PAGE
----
Snow Removal From Roof.
Heavy snow accumulation will soon have residents of the Greater Grand Rapids area rushing to remove enough snow before their rooftops give way. The demand will be so great that snow removal tools like roof rakes will become winter’s version of a PS3 — a hot commodity flying off of stores shelves.
With the threat of more snow on the horizon, state emergency officials across the region will soon urge people to clear their roofs and decks to minimize the likelihood of structural collapse. To prevent major damage, as well as save big bucks and stress, here’s a breakdown of winter roof protection.
Dangers of Snow-Covered Roofs
Snow can have a great deal of weight with it, and the weight will increase when rain, ice and sleet are added to it. When you get 24” of snow build up on a standard roof that can be the equivalent of 38,000 lbs of extra weight sitting on top of your home.
Making matters even worse is the melting of this snow which can cause water seepage. Water seepage can rot roofs; destroy insulation, flood attics, ruin gutters and damage the interior of your home.
Before attempting to remove snow from your roof, please be advised that clearing roofs can be a dangerous task. Think twice before you jump on the roof with a shovel or snow blower in hand. Being on a roof is a dangerous task in the best of conditions, add a couple feet of snow and ice and it could lead to disaster for the homeowner.
Warning Signs That a Roof Is About to Collapse
A sagging roof is a sure sign that the roof is in immediate danger of collapse. Other signs are doors that won’t open or shut properly, windows that are hard to open or shut, these could be signs that the roof has started to sag.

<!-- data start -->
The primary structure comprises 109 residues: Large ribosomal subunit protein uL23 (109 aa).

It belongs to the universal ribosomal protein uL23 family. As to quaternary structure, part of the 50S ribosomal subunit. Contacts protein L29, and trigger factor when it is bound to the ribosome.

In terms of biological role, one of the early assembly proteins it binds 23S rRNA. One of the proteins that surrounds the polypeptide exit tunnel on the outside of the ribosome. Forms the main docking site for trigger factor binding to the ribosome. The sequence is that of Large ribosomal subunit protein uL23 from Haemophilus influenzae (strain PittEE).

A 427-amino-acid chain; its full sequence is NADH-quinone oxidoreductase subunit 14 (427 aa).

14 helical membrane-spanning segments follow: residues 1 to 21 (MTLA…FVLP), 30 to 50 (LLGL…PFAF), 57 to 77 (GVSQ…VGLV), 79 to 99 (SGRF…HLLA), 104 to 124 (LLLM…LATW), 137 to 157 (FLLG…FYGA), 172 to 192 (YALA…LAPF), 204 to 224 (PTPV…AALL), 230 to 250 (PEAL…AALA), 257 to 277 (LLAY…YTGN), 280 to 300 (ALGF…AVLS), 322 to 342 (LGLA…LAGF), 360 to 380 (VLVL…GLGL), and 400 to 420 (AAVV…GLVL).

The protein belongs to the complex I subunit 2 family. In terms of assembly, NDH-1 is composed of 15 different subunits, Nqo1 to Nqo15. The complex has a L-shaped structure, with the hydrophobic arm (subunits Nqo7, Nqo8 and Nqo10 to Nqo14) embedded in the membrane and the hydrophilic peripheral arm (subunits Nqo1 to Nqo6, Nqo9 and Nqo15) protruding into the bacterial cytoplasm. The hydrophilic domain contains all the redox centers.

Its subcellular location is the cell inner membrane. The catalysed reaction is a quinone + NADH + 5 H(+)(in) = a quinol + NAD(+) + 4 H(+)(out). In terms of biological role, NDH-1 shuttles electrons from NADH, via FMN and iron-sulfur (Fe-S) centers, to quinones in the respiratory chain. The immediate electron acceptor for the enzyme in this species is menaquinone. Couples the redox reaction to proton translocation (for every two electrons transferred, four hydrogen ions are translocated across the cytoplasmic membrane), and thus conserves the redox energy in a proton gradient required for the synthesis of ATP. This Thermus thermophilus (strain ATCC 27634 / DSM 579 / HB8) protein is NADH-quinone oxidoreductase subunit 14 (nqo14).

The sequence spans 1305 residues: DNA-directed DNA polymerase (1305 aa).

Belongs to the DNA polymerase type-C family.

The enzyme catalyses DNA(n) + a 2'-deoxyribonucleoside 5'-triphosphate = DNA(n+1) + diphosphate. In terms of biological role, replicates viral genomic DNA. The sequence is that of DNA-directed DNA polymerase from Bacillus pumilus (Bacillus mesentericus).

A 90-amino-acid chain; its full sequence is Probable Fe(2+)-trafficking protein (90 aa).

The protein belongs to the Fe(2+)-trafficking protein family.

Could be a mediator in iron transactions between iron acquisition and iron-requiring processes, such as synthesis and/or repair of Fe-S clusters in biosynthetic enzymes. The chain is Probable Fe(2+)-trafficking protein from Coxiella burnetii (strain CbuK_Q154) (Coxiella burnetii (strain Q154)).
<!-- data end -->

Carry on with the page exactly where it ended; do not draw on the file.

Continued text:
Water spots on the ceiling could be a sign that the roof is leaking and in danger of collapse also.
How Do You Remove Snow from the Roof?
Once snow buildup occurs or ice dams have formed, using a roof rake is the best option that doesn’t require spending cash on a professional. The roof rake has an extended handle, which enables you to pull snow off the first couple of feet of the roof — from the safety of the ground.
To remove snow and ice, start from the edge and work your way into the roof using downward strokes. Try to scrape the snow along the bottom of the roof, shaving two or three inches off. There’s no need to scrape the roof entirely clean, as this will risk damage to your roof shingles or other roof covering.
Call a roof cleaning professional.
If you think the amount of snow on your roof is a hazard and you do not want to tackle the job yourself call a professional roof cleaning company.
Unless you can reach your roof from the ground, clearing snow from your roof can be a very dangerous undertaking. Note: Using a ladder is extremely dangerous in cold weather because the rungs can quickly turn icy, causing you to slip or fall.
How to Prevent Ice Damage
Get the snow off the roof before it can cause ice dams.
Once snow builds up on the roof, heat that escapes from the house causes the snow to melt, the melted snow runs down the roof and freezes, as more snow melts the water is forced to travel under the shingles and then it leaks in the house. Add insulation to attic floors.
A well-insulated attic and well-ventilated roof will prevent heat from escaping, which in turn will protect the roof from conditions that cause ice dams.